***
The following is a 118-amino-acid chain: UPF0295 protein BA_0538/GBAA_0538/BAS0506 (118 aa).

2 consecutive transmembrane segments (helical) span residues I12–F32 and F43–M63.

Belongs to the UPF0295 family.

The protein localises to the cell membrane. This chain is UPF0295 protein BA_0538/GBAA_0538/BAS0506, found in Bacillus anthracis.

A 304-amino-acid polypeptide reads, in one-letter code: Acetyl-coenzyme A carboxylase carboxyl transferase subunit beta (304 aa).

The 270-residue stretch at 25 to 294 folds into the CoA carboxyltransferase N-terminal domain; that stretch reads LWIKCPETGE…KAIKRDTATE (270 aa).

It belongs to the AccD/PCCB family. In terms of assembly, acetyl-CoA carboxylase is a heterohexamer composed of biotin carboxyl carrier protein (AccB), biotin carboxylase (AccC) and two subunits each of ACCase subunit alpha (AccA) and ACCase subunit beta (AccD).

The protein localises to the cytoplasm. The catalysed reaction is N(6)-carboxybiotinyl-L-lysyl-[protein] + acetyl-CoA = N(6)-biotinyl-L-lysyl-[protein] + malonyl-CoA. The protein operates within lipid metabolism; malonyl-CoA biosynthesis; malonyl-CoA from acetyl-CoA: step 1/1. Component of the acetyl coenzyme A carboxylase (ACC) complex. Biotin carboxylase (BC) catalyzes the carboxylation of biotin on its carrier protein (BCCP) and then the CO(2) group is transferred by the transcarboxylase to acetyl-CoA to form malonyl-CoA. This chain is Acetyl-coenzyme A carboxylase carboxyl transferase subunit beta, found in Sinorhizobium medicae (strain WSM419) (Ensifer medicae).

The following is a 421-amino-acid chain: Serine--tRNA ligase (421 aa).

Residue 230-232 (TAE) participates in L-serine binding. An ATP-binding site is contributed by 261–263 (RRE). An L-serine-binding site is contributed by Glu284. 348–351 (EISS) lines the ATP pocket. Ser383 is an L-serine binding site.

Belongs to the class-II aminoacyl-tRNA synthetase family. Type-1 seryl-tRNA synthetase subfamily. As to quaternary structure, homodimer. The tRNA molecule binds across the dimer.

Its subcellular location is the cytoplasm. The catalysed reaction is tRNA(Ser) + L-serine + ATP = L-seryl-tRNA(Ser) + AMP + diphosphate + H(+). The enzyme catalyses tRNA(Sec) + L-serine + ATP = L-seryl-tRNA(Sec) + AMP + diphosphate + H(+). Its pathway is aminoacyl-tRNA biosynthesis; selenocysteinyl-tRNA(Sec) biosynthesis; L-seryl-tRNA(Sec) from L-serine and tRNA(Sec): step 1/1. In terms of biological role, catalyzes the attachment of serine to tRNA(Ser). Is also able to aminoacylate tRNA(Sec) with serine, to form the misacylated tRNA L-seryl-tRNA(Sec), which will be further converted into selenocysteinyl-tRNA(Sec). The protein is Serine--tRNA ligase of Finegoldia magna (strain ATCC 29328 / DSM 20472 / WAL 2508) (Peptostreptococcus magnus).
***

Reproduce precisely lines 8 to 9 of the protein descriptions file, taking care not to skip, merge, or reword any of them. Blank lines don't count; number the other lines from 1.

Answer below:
The protein localises to the cytoplasm. The catalysed reaction is N(6)-carboxybiotinyl-L-lysyl-[protein] + acetyl-CoA = N(6)-biotinyl-L-lysyl-[protein] + malonyl-CoA. The protein operates within lipid metabolism; malonyl-CoA biosynthesis; malonyl-CoA from acetyl-CoA: step 1/1. Component of the acetyl coenzyme A carboxylase (ACC) complex. Biotin carboxylase (BC) catalyzes the carboxylation of biotin on its carrier protein (BCCP) and then the CO(2) group is transferred by the transcarboxylase to acetyl-CoA to form malonyl-CoA. This chain is Acetyl-coenzyme A carboxylase carboxyl transferase subunit beta, found in Sinorhizobium medicae (strain WSM419) (Ensifer medicae).

The following is a 421-amino-acid chain: Serine--tRNA ligase (421 aa).